Performance Stuff in General

December 10, 2014

@benschwarz, Ben Schwarz.


On the internet, time is money. Queue the stats!

47% of consumers expect a web page to load in two seconds or less.

"After a second of so, the user's flow and engagement with the initiated task is broken." -Ilya Grigorik.

Everyone on your team is responsible for the speed of your site.

Perceived speed is on the front-end. Speed is perceived.

So what can we do to make pages fast?



Base-64 things.

Animate using CSS.

Use requestAnimationFrame for JS-based animation.

Use video rather than gifs. :(

position:fixed can cause uncessary paints while scrolling. (So can a lot of other things.)

box-shadow can be kiiiinnnd of evil.

Make animations small.


Only load what you need.

Inlining critical styles will give you big boosts in speed.

So what else do I need to know?

  1. Set a budget. How much is too much? If you set budgets for images, you can have interesting talks with your designers. (Designers like constraints.)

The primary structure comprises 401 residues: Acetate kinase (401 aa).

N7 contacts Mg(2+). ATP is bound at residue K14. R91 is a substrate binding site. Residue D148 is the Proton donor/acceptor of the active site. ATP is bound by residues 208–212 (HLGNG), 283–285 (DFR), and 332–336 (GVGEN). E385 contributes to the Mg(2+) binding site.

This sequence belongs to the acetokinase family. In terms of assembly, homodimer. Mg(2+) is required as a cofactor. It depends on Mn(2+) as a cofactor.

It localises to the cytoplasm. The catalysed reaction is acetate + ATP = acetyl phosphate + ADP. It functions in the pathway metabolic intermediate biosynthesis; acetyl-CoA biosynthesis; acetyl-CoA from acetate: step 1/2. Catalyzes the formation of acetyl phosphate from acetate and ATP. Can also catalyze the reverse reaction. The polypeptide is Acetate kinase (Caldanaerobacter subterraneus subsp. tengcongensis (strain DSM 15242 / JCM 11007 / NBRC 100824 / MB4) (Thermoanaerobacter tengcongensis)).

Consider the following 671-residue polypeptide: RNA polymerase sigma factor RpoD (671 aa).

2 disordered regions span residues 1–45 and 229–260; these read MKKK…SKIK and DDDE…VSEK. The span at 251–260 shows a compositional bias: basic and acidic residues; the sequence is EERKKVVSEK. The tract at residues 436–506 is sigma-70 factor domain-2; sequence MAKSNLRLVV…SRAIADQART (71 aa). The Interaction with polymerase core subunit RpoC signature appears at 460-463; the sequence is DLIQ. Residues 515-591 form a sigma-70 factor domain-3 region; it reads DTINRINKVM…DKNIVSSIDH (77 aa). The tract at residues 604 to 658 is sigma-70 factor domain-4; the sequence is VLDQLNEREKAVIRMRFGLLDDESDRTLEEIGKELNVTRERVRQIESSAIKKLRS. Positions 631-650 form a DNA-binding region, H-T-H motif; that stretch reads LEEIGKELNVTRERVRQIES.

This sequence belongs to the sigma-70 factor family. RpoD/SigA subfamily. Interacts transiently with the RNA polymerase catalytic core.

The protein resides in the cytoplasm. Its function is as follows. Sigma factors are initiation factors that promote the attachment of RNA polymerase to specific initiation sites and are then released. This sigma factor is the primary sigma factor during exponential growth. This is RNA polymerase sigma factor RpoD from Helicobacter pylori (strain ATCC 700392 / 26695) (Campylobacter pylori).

2. Use real-time analytics. GA has the average page load time: this is what will give you data on using CDNs, etc.

  3. Do your own metrics. window.performance.timing is a thing you can use in browsers and show you how long it took everything to load. If your site goes beyond a certain number, you can get alerts. You don't even need to fight to use GA or anything else; you have access to these metrics yourself.

window.performance.mark("foo"): set marks and get them and see how long they took to load. (Realize how slow Disqus is on your site!)

Pingdom, New Relic, CSSStats, CalibreApp

Don't rely on what you think you know. Prove it.